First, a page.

Obsidian from Glass Butte. Obsidian types clockwise from upper right are rainbow, black, pumpkin, mahogany, gold sheen, and double flow. The center piece is also gold sheen. 

Glass Butte is a volcano that formed about 4.9 million years ago and is part of series of volcanic domes that are aligned in a northwest direction. Most of Glass Butte itself is composed of rhyolite flows. In the low lands about 3 miles east of Glass Butte and on Little Glass Butte 4 miles to the southeast, several eruptions produced the obsidian flows that rockhounds collect from today.

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Hampton Butte

Rock Type: petrified wood

Site Description: Hampton Butte is widely known for the unusual green petrified wood that can be found there. In addition, red, yellow, and other unusual colors can be found at this site. Very little material is left on the ground surface, but fine specimens are still available to rockhounds willing to dig.

Directions: Available on Central Oregon Rockhounding Map, Purchasing Info

Road Access: Maintained County Road

Site Information: Hike-in access off county road.

Agency: Bureau of Land Management 

Rockhounds visiting the Hampton Butte Rockhounding site during the spring and summer months are likely to observe sagebrush lizards.

Green petrified wood from the Hampton Butte collection site.
Some specimens exhibit a glossy desert varnish.

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Maury Mountains

Rock Type: moss agate

Site Description: This site is popular for its red, green, and yellow moss agate. As with most well-known sites, very little material is available for collection on the ground surface. However, nice pieces of moss agate can still be found by rockhounds willing to take the time and effort to dig.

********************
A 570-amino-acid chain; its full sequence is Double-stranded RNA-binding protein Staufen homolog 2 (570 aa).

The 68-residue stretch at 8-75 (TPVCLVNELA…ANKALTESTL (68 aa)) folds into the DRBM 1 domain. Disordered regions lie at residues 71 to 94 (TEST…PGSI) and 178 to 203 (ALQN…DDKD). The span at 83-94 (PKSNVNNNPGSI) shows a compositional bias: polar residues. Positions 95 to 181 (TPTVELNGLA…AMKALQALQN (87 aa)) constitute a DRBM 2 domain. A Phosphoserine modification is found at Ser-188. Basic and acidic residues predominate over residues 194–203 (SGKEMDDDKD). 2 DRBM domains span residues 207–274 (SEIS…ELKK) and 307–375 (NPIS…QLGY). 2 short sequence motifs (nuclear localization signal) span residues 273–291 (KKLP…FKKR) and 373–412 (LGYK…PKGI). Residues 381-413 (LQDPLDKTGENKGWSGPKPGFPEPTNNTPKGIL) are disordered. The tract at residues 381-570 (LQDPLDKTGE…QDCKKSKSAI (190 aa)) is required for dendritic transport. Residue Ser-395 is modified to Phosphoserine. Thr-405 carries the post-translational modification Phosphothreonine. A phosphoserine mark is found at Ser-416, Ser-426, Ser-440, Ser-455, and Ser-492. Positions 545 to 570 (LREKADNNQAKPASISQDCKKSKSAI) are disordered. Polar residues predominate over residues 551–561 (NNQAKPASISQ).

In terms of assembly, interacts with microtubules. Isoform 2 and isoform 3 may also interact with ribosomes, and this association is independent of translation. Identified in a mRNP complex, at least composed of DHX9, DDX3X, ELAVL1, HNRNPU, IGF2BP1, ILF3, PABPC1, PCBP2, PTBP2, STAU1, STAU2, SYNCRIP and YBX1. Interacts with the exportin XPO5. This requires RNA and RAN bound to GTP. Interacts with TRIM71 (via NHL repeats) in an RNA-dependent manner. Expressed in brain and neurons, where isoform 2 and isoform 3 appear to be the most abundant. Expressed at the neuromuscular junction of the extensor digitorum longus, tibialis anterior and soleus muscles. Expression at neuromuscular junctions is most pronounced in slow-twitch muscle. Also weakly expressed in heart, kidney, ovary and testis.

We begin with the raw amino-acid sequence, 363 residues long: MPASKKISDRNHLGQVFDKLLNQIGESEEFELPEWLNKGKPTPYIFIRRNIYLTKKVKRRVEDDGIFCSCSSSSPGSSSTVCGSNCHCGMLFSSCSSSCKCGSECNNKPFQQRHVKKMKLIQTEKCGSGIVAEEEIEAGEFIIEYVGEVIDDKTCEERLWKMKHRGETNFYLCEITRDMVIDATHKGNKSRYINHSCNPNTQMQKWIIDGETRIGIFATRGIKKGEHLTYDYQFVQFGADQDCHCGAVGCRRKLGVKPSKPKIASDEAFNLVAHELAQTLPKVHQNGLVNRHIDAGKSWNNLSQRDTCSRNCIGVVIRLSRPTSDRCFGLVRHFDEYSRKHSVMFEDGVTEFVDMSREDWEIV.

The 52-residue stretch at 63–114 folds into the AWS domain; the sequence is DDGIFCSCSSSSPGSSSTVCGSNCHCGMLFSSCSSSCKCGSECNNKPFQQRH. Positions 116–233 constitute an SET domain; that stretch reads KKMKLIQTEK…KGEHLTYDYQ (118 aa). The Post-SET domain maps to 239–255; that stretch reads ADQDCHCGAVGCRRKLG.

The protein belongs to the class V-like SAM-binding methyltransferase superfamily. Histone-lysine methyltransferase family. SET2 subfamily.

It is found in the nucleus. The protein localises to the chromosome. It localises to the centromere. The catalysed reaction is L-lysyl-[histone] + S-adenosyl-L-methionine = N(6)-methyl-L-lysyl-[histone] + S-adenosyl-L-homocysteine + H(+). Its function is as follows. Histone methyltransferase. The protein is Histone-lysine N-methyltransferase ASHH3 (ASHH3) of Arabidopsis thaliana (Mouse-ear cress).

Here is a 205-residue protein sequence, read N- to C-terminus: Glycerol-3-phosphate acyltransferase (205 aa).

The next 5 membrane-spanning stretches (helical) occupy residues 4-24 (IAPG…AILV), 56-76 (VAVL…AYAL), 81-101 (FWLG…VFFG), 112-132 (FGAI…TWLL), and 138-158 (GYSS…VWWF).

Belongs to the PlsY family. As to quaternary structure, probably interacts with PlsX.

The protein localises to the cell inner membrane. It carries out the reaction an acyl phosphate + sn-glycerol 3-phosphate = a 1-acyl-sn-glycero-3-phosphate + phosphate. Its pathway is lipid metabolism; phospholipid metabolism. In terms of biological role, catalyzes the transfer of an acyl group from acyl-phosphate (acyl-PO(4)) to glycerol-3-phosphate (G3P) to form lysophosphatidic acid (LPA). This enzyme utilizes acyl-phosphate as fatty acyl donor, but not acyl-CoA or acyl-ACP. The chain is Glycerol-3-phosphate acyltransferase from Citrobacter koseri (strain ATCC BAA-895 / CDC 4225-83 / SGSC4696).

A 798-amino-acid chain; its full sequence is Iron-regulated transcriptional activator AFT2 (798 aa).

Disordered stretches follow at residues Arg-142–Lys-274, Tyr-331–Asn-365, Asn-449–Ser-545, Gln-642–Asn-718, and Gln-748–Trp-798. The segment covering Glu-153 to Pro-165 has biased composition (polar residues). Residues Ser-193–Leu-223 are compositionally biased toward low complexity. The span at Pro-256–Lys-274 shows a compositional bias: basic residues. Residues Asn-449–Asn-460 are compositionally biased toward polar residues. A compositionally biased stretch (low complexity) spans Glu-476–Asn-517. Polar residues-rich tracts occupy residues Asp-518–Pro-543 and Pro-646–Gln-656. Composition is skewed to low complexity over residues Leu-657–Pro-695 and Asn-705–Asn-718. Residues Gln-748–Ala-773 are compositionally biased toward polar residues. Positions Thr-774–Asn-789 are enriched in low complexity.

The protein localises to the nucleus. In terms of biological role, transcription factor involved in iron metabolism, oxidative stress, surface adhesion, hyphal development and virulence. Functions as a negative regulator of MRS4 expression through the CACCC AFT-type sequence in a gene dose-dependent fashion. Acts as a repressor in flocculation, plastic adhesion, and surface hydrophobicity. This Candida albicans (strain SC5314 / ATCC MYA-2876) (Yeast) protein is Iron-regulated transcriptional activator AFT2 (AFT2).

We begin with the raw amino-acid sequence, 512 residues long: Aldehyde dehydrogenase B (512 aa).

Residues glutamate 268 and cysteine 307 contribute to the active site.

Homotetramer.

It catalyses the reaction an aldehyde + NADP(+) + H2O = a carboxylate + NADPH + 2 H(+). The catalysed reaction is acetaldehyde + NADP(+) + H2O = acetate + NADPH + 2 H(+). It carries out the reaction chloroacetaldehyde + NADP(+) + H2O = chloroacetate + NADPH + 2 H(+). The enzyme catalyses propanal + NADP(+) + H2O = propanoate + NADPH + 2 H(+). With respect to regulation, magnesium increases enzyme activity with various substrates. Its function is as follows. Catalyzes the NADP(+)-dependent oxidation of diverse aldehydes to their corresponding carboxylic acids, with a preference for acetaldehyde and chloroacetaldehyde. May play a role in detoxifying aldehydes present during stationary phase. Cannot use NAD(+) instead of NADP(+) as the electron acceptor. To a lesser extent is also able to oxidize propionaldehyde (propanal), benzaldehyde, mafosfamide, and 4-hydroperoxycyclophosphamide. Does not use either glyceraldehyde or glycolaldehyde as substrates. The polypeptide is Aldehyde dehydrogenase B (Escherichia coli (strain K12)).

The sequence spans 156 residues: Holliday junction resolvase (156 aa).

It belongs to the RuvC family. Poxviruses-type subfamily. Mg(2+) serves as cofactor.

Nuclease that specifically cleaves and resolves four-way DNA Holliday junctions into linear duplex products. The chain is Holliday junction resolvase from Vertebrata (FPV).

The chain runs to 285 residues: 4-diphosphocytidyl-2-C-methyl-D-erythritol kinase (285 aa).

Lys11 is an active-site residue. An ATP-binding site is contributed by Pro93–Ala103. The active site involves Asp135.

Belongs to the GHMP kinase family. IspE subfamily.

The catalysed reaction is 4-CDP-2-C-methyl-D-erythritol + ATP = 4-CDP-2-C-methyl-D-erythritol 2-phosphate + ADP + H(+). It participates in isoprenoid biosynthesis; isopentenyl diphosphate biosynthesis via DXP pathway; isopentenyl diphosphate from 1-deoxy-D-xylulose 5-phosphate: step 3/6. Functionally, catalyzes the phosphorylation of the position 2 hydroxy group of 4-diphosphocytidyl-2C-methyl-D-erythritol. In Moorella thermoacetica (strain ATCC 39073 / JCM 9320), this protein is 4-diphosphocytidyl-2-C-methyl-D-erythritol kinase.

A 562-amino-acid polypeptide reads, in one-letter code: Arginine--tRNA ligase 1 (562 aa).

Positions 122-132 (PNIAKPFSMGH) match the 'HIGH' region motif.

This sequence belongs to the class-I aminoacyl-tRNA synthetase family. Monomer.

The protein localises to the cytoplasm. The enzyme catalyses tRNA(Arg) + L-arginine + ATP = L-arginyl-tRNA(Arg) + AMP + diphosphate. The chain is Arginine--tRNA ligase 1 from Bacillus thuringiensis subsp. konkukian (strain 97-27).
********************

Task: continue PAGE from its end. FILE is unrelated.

Directions: Available on Central Oregon Rockhounding Map, Purchasing Info

Road Access: Maintained

Site Information: Seasonal closure, snow.

Agency: U.S. Forest Service 

Slabs of Maury Mountain moss agate. The moss-like inclusions found at Maury Mountains come in colors of red, yellow, brown, and green. 

Visitors to the Maury Mountains rockhounding site during the spring months may observe the blooms of a variety of wildflowers.

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North Ochoco Reservoir

Rock Type: Agate and jasper.

Site Description: Access to this site requires a rugged ¼-mile hike through scenic high desert country. Colorful agate and jasper can be collected on the ground surface below the cliffs overlooking the site. Many specimens have cavities filled with drusy quartz. The agate and jasper is often attached to boulders of lava rock, so a rock hammer and some chipping tools are useful for removing the desired material.

Directions: Available on Central Oregon Rockhounding Map, Purchasing Info

Road Access: Hike in access.

Site Information: Park away from highway.

Agency: Bureau of Land Management 

Rockhounds collecting agate and jasper at the North Ochoco Reservoir site.

Rockhounds can expect to find relatively large samples of multi-colored jasper at this site. This sample is about 10 inches wide. 

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Whistler Springs

Rock Type: thunder eggs

Site Description: Although this site has been worked by rockhounds for many years, quality thundereggs can still be found by determined rockhounds. Digging through the tough rhyolite matrix can be difficult so be sure to bring hand tools adequate for breaking rock. Look for chips and pieces of agate where other rockhounds have been digging for potential leads.

Directions: Available on Central Oregon Rockhounding Map, Purchasing Info

Road Access: Maintained

Site Information: Seasonal closure, snow.

Agency: U.S. Forest Service 

Thunder eggs similar to these can be found at Whistler Springs. 

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White Fir Springs

Rock Type: jasper thunder eggs

Site Description: This site offers thundereggs that are filled with colorful jasper. Shades of red, yellow, and tan are available as well as a creamy white color. The thundereggs can be difficult to remove from the hard rhyolite matrix, so bring hand tools adequate for breaking rock. Look for chips and pieces of jasper where other rockhounds have been digging for potential leads.

Directions: Available on Central Oregon Rockhounding Map, Purchasing Info

Road Access: Maintained

Site Information: Seasonal closure, snow.

Agency: U.S. Forest Service 

Access road and sign leading to the White Fir Springs thunder egg site. 

Rough jasper-filled thunder eggs from the White Fir Springs collections site.